Tue. May 28th, 2024

Incredible map shows the countries spending the most on their militaries

Tyler Mitchell By Tyler Mitchell May18,2024

Military spending around the world hit almost £2trillion last year with the US, Russia and China the biggest spenders, the latest figures show. Total global military expenditure reached £1.97tn ($2.443tn) in 2023, a 6.8 percent increase in real terms from 2022, according to the Stockholm International Peace Research Institute (SIPRI).

Spending globally rose for the ninth consecutive year with particularly large increases in Europe, Asia, the Middle East and Oceania.

Nan Tian, Senior Researcher at SIPRI’s Military Expenditure and Arms Production Programme, said: “The unprecedented rise in military spending is a direct response to the global deterioration in peace and security.

“States are prioritising military strength, but they risk an action–reaction spiral in the increasingly volatile geopolitical and security landscape.”

The figures, which were released on Monday (April 22), show Russia‘s military spending rose to an estimated £88bn ($109bn) – a 57 percent increase since 2014, when the country illegally annexed Crimea.

Ukraine was the eighth biggest spender in the world last year as spending rocketed 51 percent to reach £52.3bn ($64.8bn), SIPRI’s figures show. Military spending by the war-torn country made up 58 percent of total government spending.

When combining its own spending with military aid from Ukraine‘s allies, the country spent the equivalent of about 91 percent of Russia‘s spending.

In 2023, the 31 NATO military alliance members accounted for £1.084tn ($1.341tn), equal to 55 percent of the world’s military expenditure.

Military spending by the US rose 2.3 percent to reach £740.5bn ($916bn) in 2023, representing 68 percent of total NATO military spending.

Most European NATO members increased their military expenditure last year, with a combined share of the NATO total at 28 percent, the highest in a decade. The remaining four percent came from Canada and Turkey.

Britain spent £60.6bn ($74.9bn) compared with France (£49.5bn), Germany (£54bn), Poland (£25.5bn) and Spain (£19.1bn) in 2023.

Lorenzo Scarazzato, a researcher with SIPRI’s Military Expenditure and Arms Production Programme, said: “For European NATO states, the past two years of war in Ukraine have fundamentally changed the security outlook.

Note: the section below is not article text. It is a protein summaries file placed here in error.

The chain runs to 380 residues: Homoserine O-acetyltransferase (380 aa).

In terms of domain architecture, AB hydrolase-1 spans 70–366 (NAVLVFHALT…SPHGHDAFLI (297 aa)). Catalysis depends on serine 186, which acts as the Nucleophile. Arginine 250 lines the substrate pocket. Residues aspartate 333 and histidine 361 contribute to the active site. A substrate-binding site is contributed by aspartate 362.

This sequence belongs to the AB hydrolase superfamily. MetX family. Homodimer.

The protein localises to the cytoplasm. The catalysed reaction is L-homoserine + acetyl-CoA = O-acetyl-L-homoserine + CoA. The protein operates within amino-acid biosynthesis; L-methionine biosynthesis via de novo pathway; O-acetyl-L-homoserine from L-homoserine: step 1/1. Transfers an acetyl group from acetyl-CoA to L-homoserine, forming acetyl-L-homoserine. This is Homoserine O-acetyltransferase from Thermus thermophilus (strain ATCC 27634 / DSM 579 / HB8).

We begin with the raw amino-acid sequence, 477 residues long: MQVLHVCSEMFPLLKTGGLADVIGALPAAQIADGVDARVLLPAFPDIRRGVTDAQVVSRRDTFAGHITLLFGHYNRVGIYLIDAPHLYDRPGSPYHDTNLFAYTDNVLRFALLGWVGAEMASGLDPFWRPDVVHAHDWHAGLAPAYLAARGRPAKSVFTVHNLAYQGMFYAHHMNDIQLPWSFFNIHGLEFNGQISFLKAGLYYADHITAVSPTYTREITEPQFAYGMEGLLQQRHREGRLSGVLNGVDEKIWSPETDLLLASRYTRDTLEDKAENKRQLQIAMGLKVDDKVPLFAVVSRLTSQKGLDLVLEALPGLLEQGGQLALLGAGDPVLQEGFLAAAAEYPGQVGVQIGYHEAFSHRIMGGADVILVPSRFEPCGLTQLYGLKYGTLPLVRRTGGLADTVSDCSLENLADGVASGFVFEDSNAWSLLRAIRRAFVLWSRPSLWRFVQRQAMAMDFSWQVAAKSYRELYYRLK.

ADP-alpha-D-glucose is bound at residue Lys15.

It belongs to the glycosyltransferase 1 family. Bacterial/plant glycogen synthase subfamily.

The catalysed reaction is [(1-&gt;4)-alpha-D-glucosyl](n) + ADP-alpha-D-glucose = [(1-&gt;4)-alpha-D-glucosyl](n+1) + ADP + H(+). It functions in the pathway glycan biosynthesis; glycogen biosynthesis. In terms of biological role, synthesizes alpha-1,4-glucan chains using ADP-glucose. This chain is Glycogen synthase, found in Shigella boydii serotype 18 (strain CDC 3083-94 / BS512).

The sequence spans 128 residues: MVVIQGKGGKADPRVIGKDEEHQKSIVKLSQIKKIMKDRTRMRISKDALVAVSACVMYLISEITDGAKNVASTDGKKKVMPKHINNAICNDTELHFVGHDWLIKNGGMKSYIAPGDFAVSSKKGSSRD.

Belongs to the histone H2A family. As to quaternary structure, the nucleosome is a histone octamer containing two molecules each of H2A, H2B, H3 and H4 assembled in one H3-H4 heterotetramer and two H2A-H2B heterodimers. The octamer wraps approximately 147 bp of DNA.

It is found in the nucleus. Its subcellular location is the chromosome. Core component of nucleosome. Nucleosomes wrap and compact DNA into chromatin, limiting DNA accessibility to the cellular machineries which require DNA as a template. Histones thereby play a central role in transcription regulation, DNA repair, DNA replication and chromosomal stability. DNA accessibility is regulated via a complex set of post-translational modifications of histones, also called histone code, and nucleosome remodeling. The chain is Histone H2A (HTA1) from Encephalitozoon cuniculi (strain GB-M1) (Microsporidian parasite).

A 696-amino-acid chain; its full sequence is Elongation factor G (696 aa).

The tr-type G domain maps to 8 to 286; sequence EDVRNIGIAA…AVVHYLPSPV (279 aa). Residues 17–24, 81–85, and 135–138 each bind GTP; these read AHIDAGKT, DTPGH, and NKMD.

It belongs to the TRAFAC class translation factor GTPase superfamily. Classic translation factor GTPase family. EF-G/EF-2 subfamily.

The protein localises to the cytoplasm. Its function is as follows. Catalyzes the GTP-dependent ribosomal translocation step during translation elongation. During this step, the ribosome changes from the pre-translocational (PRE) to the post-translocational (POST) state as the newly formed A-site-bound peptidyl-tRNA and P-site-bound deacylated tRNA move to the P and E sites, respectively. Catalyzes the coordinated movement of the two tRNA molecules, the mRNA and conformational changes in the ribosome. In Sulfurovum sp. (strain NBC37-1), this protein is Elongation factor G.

“This shift in threat perceptions is reflected in growing shares of GDP being directed towards military spending, with the NATO target of two percent increasingly being seen as a baseline rather than a threshold to reach.”

A decade after NATO members formally committed to a target of spending two percent of GDP on the military, 11 out of 31 NATO members met or surpassed this level in 2023. This is the highest number since the commitment was made.

After the US, China was the world’s second largest military spender in 2023, with an estimated £239bn ($296bn), a six percent increase on 2022. It was the 29th consecutive year on year rise in Beijing’s military expenditure and accounts for half of all such spending in Asia and Oceania.

The Asian giant’s spending has driven up that of neighbours including Japan and Taiwan which allocated £40.5bn ($50.2bn) and £13.4bn ($16.6bn) to military spending respectively in 2023. This represents 11 percent growth for both countries since 2022.

Xiao Liang, a researcher at SIPRI’s Military Expenditure and Arms Production Programme, said: “China is directing much of its growing military budget to boost the combat readiness of the People’s Liberation Army.

“This has prompted the governments of Japan, Taiwan and others to significantly build up their military capabilities, a trend that will accelerate further in the coming years.”

The Middle East saw the highest annual growth rate in the troubled region for the past decade. Estimated military spending increased by nine percent to £161.5bn ($200bn), according to SIPRI.

Spending by Israel, which is at war with Hamas in Gaza after the October 7 attacks, increased 24 percent to reach £22.3bn ($27.5bn).

Diego Lopes da Silva, Senior Researcher at SIPRI, said: “The large increase in military spending in the Middle East in 2023 reflected the rapidly shifting situation in the region — from the warming of diplomatic relations between Israel and several Arab countries in recent years to the outbreak of a major war in Gaza and fears of a region-wide conflict.”

SIPRI’s figures also show India was the fourth largest military spender globally in 2023. At £67.5bn ($83.6bn), its military spend was 4.2 percent higher than in 2022.

The largest percentage increase in military spending by any country in 2023 was in the Democratic Republic of the Congo – up 105 percent. There has been protracted conflict between the government and non-state armed groups in the country.

South Sudan recorded the second largest percentage increase of 78 percent amid internal violence and spillover from the Sudanese civil war, according to SIPRI.

Tyler Mitchell

By Tyler Mitchell

Tyler is a renowned journalist with years of experience covering a wide range of topics including politics, entertainment, and technology. His insightful analysis and compelling storytelling have made him a trusted source for breaking news and expert commentary.

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2 thoughts on “Incredible map shows the countries spending the most on their militaries”
  1. Isn’t it concerning that military spending is rising so drastically across various regions, leading to a global arms race? Shouldn’t countries focus more on peaceful resolutions instead?

  2. Incredible map! The countries need to prioritize peace over military strength in order to protect global security. The escalating military expenditures only contribute to a vicious cycle of tensions and conflicts.

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